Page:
Cragside is about 45 minutes drive from Budle Bay Croft, and certainly well worth a visit. The home of Lord Armstong, world famous Victorian inventor, landscape genius and innovator, Cragside was truly a marvel of its time. This is the house where modern living began, with first examples of central heating, dishwashers and rotisseries, to name a few of the many early inventions – in fact it is crammed full of ingenious inventions and gadgets, many still working today – and in Victorian times, this would have wowed as a house of the future! This was also the first house in the world to be lit by hydroelectricity, reinstated with the recent addition of an Archimedes screw. This is a 17 metre long galvanised turbine weighing several tonnes, recently officially started by local favourite Robson Green as seen in ITV’s More Tales From Northumberland.  The Archimedes screw produces enough energy to light all the bulbs in the house, and enables Cragside to re-tell the story for which it is now famous. You can view this modern turbine system near Tumbleton Lake.  The Cragside gardens are also incredible and children will love the adventure playground and exploring Nelly’s Labyrinth!

    Bailiffgate Museum and Gallery in Alnwick is housed in what was previously a church close to Alnwick Castle, it has also been recognised as one of the 25 best places in the country for early years children to visit. Great for families there is lots to enjoy for adults too, detailing the stunning county and characters of Northumberland.

    Ford and Etal is a great place to spend a day. Just a few miles from Budle Bay Croft, you can explore the corn mill, walk the Flodden battlefield, ride on the steam train, cycle and walk, climb, enjoy afternoon tea, wander the estates or view the stunning pre-Raphaelite paintings. Truly something for everyone.

    After visiting one of the many attractions at Ford and Etal, why not stop off for a glass of champers or a coffee and homemade cake at The Old Dairy?  http://theolddairyinford.co.uk. This quirky concept store is full of vintage finds and architectural antiques and is worth a browse for that unusual holiday keepsake.

    Flodden was the site of a major and brutal battle between Scotland and England on September the 9th, 1513. The armies of James IV of Scotland and the Earl of Surrey fought on the slopes of Branxton Hill for 3 hours. By the end, King James, his nobel men and 10,000 Scots lay dead. Today the battlefield is marked by a granite cross. Perhaps the world smallest visitors centre in a decommissioned phone box offers maps, history and other interesting information. (http://www.flodden.net/about)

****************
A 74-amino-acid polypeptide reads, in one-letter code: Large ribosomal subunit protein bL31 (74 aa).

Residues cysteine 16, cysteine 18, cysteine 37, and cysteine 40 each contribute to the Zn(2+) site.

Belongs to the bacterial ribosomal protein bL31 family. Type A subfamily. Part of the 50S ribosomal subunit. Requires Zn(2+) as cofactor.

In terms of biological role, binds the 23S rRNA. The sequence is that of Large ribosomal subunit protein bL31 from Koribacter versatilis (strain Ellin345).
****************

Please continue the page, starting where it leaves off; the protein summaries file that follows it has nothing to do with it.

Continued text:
Hadrian’s Wall is one of Britain’s greatest landmarks and is a World Heritage Site. It stretches across Northern England from the Ravenglass on the west coast of Cumbria, to Wallsend in Newcastle Upon Tyne. Hadrian’s Wall has something for everyone – of course the world class archaeology, but also spectacular landscapes, vibrant cities, utter solitude, great pubs and people, and of course, abundant wildlife. Hadrian’s Wall can be visited as a day trip from Budle Bay Croft, especially the interesting Vindolanda which is only 90 minutes away. In an interview with American magazine Rolling Stone, author of Game of Thrones (GoT) George R.R. Martin said it was the Northumberland landmark which first got him thinking about the plot and inspired The Wall, an integral part of the series. Martin said “The Wall predates anything else. I can trace back the inspiration for that to 1981. I was in England visiting a friend, and as we approached the border of England and Scotland, we stopped to see Hadrian’s Wall. I stood up there and I tried to imagine what it was like to be a Roman legionary, standing on this wall, looking at these distant hills. “It was a very profound feeling. For the Romans at that time, this was the end of civilisation; it was the end of the world. We know that there were Scots beyond the hills, but they didn’t know that. It could have been any kind of monster. It was the sense of this barrier against dark forces – it planted something in me. But when you write fantasy, everything is bigger and more colourful, so I took the Wall and made it three times as long and 700 feet high, and made it out of ice.” In the TV show, The Wall is a massive fortification which stretches for 300 miles along the northern border of the Seven Kingdoms, defending the realm from the wildlings who live beyond. The Wall is reported to be over 700 feet tall and is made of solid ice. GoT fans visit and experience how George R.R. Martin felt – the profound sense of enormity and fear of the unknown that Roman centurions faced every day, not knowing what lay beyond the Wall. Hadrian’s wall staff wear black cloaks like those worn by the Night’s Watch in the TV programme. They not only keep staff warm, but are available for the staunchest of GoT fans to recreate their own favourite ‘wall’ moment at Housesteads Roman Fort in Northumberland.  Go on. You know you want to!